Farro & Parmesan PieAdapted from Recipe at Luce
Eggs and I started off amicably enough. As a young girl, my grandfather often made me Sunday breakfast. Soft-boiled eggs, served in a heavy old ceramic cup shaped like Humpty Dumpty. Humpty wore a red bow tie. Humpty had panache.
Then one day things went south with the introduction of special scrambled eggs. What were the white crumbly bits? Extra whites, I was told. Eat up. More like throw up. They were brains. Brains. After that eggs and I parted company for a couple of decades.
In retrospect I didn't miss out on anything. The eggs of my youth had pale tasteless yolks and thin cloudy whites. Trucked across the country from factory farms to grocery chains, they were many weeks old when we bought them.
Fast forward to here and now. Have you noticed signs advertising fresh eggs all over Bainbridge Island? Stop in for a dozen and chances are the eggs will be only hours, if not minutes from the hen house. Crack one open and a burnished orange yolk sits high atop thick, clear whites. Their flavor rich and deep.
I'm still not going to eat brains, but eggs are once again on my breakfast menu. Next Saturday while you're out running errands, walk over to Farmers' Market for fresh greens and eggs, then head down to Hitchcock deli for the best smoked bacon, thickly sliced. If you have time, pop over to Pane D'amore for a loaf of fresh-baked hearth bread. Next door at the Heyday Farm Store they've got eggs, too. Then come Sunday morning while the coffee brews, ten minutes is all you need to throw together breakfast. Just spread a slab of toast with butter. Cook slices of bacon, and put them on the toast with a pile of shredded greens tossed in olive oil and vinegar. Fry an egg in butter, or the leftover bacon fat, and add it to the pile. Sprinkle with sea salt and pepper. Simple, local, delicious.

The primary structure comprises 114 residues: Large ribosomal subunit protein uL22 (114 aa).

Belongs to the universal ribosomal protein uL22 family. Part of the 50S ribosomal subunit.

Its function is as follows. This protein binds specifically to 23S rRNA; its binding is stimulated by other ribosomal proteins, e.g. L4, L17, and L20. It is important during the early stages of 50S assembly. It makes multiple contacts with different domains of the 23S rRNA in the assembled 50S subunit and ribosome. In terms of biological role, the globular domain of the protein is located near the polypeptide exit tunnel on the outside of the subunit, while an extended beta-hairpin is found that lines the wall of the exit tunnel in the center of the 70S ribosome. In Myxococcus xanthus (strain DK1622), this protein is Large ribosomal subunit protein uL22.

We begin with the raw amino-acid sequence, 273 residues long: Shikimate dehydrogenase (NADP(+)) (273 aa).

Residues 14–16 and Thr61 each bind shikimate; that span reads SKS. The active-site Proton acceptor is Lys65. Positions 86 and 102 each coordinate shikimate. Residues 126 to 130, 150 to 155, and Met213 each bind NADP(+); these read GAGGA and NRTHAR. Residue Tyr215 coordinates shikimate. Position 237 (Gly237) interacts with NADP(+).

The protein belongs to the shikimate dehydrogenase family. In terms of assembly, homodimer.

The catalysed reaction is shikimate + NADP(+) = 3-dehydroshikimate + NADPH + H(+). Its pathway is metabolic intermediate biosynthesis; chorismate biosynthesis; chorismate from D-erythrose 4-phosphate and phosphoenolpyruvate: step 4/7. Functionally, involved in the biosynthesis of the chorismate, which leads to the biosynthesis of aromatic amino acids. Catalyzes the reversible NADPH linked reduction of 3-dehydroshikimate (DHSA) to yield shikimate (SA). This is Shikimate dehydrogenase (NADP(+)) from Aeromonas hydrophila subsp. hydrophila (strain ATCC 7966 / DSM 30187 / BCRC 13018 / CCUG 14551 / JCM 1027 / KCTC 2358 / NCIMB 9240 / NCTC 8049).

If you’re feeling a little more ambitions try your hand at farro pie. I swiped the recipe from Luce in Portland. It’s great for breakfast, lunch, or dinner, can be served hot or at room temperature, and lends itself to many variations depending on what’s in season.
Farro & Parmesan Pie
Olive oil (for pan) 1 cup farro, spelt, or wheat berries 2 cups finely grated hard cheese, divided (such as parmesan or gruyere) 1 cup heavy cream 1 cup whole milk 2 teaspoons kosher salt Pinch of nutmeg 4 large eggs
Optional: sautéed spring onions and broccoli raab or steamed greens such as spinach, kale, chard, or collard greens.
Preheat oven to 325 degrees.
Place uncooked farro on a rimmed baking sheet; toast in oven until fragrant and slightly darker in color, about 15 minutes.
Meanwhile, bring a large saucepan of salted water to a boil.
Add toasted farro to boiling water and cook until tender but still al dente, 20–25 minutes. Drain; let cool slightly.
Whisk 1 3/4 cups cheese, cream, milk, salt, nutmeg, and eggs in a large bowl. Fold in cooked farro and veggies if using. Pour mixture into prepared pan and bake until puffed and just set in center (center will jiggle slightly when pan is nudged), about 40 minutes. Remove from oven. Preheat broiler.
Sprinkle remaining 1/4 cup Parmesan over top of pie. Broil until top is golden brown, 3–4 minutes. Let cool for 15 minutes. Cut in wedges and serve. Farro pie pairs well with a green salad with a mustard vinaigrette.